Today is Saint Patrick’s Day

Oh I know today is not really Saint Patrick’s day but indulge me for a wee bit and you will see why I say today really is Saint Patrick’s day.

Patrick was one of Christianity’s first outspoken opponents of slavery. 1

Patrick lived after Christianity became mainstream in the Roman Empire. He was born sometime around AD 386 in Britain and died around 460 in Ireland.2 His grandfather was a priest, and his father was a Roman official who was also a deacon in the Roman church. Patrick left two documents: his Confession and Letter to Coroticus.

Patrick’s Letter to Coroticus described converts taken into slavery, with the sign of the cross still fresh on their foreheads. Patrick pleaded for their safe return. He begged Britain’s Christian leadership for help, but his pleas fell on deaf ears. Patrick’s decision to identify himself with the Irish, a culture outside of Roman Christianity, diminished his ability to influence the church in Britain.3

Patrick was especially concerned about how Christian women suffered in slavery. Cahill quotes Patrick as saying:

“But it is the women kept in slavery who suffer the most — and who keep their spirits up despite the menacing and terrorizing they must endure. The Lord gives grace to his handmaids; and though they are forbidden to do so, they follow him with backbone.” 4

His outcries against slavery were eventually successful. During Patrick’s lifetime (or shortly after), the slave trade in Ireland stopped.

Human trafficking is today’s equivalent to slavery. Women and children are held against their will and forced to work for their masters. Some sources suggest that 100,000 minors suffer as sex-slaves within the U.S. borders alone, and even more shocking, 100 million people in India are sex-slaves. Of India’s prostitute population, 40% are children. 5

St. Patrick’s Letter pleaded for such as these:

“Hence the Church mourns and laments her sons and daughters whom the sword has not yet slain, but who were removed and carried off to faraway lands, where sin abounds openly, grossly, impudently. There people who were freeborn have, been sold, Christians made slaves, and that, too, in the service of the abominable, wicked, and apostate [unbelievers].” 6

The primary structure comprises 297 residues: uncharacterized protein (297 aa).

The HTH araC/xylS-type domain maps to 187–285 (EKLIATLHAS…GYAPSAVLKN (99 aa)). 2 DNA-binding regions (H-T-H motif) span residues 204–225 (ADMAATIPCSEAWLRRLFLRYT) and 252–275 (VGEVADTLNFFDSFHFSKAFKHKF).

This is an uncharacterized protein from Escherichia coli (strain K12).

Today’s Saint Patrick are people who (a) love God deeply and are able to discern His calling, (b) are able to teach deep truths by illustrations from common experience, (c) prove their faith through a genuine love for people, advocating the cause of those who cannot defend themselves; often this advocacy is motivated by personal experience, and (d) have a deep and personal prayer life.

Patrick’s life was full of obstacles for those who would want to become leaders in a local church much like today: he lacked education and experienced a terrifying adolescence. Those experiences prepared him to be able to reach out to those who are also outcast by the established church. Patrick’s lack of formal education made him a practical theologian, but a theologian none-the-less. Imagine if God only used the seminary trained to reach the lost? Perhaps that is why the populations of the lost continues to grow rapidly while the population of the church continues to decline?

Today is Saint Patrick’s day, a day for all those who have dedicated their lives to God, who may be overlooked by the church, and perhaps considered by some to be uneducated, to arise and go forth like Saint Patrick of Ireland. There is still much work to be done in the world. Make today and everyday Saint Patrick’s day.

Just a view from the nest

But those who are waiting for the Lord will have new strength; they will get wings like eagles: running, they will not be tired, and walking, they will have no weariness. Isaiah 40:31Open Link in New Window (BBE)

Along for the journey

1 Dates taken from the Dictionary of Christian Biography. Ed. Michael Walsh. Collegeville, MN: Liturgical Press, 2001.

2 As claimed by Thomas Cahill, and evidenced in both Patrick’s Confession and Letter to Coroticus. Also mentioned in Jonathan Hills What Has Christianity Ever Done for Us? How It Shaped the Modern World. Downers Grove: InterVarsity Press, 2005.

3 Both his identification with the Irish and a sin he confessed before entering the priesthood hindered his influence with the British. His confessed sin somehow become a scandal among church leadership, and prompted him to write his Confession.

4 From Patrick’s Confession, and quoted in Cahill, 109.

6 “Letter to Coroticus.”

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